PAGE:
Village of heroines

WOMEN of Naveiveiwali Village in Tailevu stood out as heroines at the height of Severe Tropical Cyclone Winston.

Their strength and determination resulted in 22 villagers surviving the night that left all 21 houses destroyed, including their church and newly-constructed village hall.

Among them were five mothers — one who had to carry her bedridden 90-year-old father — the others were four mothers with their newborn babies.

These women helped the only two men in the village and carried an 86-year-old woman from their homes to the village hall.

Vika Sabasaba did not let the strong winds or the torrential rain scare her as she carried her father to the hall.

“It was at the hall that we decided to move to the church because, by then, we could see the sky as the roofing iron had been ripped off,” she said.

“But by the time the villagers started moving to the church, the whole roof was ripped off.

“That was when we thought the best place to shelter was underneath the floor of the hall.”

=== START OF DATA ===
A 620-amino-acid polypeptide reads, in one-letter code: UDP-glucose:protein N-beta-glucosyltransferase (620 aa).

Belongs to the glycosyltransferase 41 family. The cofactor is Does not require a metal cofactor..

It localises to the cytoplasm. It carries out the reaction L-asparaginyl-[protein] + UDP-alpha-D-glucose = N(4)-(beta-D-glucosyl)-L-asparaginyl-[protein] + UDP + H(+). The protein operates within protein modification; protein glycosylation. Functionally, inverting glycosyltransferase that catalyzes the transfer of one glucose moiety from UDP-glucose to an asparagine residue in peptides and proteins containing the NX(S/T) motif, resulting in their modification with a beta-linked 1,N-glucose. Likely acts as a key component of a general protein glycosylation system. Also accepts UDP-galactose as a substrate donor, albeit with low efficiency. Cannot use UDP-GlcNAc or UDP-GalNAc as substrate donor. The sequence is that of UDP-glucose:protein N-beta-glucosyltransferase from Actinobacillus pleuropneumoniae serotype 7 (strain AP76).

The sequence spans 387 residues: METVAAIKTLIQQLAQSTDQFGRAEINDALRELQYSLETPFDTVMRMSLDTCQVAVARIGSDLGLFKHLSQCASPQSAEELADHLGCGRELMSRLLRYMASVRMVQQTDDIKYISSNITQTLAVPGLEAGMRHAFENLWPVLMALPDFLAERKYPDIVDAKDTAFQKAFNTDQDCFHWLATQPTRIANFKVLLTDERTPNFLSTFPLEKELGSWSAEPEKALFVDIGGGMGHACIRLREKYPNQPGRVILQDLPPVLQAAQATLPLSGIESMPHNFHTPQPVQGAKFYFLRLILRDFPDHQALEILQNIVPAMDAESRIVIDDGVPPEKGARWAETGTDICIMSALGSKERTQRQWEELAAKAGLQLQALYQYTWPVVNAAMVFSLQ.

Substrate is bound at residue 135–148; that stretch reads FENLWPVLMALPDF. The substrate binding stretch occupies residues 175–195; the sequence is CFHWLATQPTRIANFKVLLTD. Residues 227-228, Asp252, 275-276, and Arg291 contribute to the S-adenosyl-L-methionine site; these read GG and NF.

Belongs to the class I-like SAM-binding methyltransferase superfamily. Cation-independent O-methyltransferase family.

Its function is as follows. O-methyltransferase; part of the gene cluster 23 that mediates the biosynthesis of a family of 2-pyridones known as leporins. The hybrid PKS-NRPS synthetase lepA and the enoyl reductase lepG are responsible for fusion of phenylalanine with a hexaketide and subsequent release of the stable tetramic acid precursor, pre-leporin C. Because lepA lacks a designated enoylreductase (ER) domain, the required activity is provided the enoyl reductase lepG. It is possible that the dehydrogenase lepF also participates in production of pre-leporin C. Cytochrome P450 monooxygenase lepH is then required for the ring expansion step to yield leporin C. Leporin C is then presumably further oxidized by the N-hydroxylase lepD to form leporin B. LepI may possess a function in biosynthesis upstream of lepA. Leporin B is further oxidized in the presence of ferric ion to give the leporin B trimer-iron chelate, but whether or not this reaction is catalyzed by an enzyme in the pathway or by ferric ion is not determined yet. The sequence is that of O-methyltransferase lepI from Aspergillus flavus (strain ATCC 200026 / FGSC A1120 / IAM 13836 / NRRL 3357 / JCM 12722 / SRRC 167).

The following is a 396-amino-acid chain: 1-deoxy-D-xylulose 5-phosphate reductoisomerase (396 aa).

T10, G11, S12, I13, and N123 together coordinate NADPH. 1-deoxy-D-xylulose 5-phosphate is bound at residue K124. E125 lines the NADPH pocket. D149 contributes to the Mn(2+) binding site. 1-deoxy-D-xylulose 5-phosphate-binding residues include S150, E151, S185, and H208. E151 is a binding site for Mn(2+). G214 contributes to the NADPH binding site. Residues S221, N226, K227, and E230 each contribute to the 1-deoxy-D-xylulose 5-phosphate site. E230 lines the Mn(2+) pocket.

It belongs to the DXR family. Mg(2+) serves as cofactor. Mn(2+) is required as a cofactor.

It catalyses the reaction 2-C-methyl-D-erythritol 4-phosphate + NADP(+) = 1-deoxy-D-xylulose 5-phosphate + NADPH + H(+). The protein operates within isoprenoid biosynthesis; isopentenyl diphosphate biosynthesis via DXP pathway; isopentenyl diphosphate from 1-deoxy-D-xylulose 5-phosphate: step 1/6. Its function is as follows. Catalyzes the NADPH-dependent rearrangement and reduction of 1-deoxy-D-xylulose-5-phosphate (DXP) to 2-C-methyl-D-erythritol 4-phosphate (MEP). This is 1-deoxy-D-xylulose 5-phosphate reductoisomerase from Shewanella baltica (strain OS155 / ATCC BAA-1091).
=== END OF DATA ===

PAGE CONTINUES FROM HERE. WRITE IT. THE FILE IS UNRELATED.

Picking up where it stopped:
With a height of about two feet — from the ground to the bottom plate for the house — Ms Sabasaba said this was their best chance to survive the ordeal.

“I carried my father on my back and with the assistance of my sister and another woman, pushed my father further in,” she said. “We had just rested under the floor when the walls and roof either flew or crashed.

“Because there was limited space, my back was exposed to the strong winds and heavy rain.”

Sera Nadovulau said all the mothers covered their babies in a carpet to ensure they were not wet and at a place which was free from the muddy ground.

“All of us lay on the ground which was soaking wet and muddy. But for me at that time, I did not care about it, I just wanted to ensure that my six-month-old baby was going to live even if I did not,” she said.

The villagers lay under the floor from 4.30pm until 12 midnight when the winds died out before they moved to the Naqia Seventh-day Adventist School, where they are being sheltered today.

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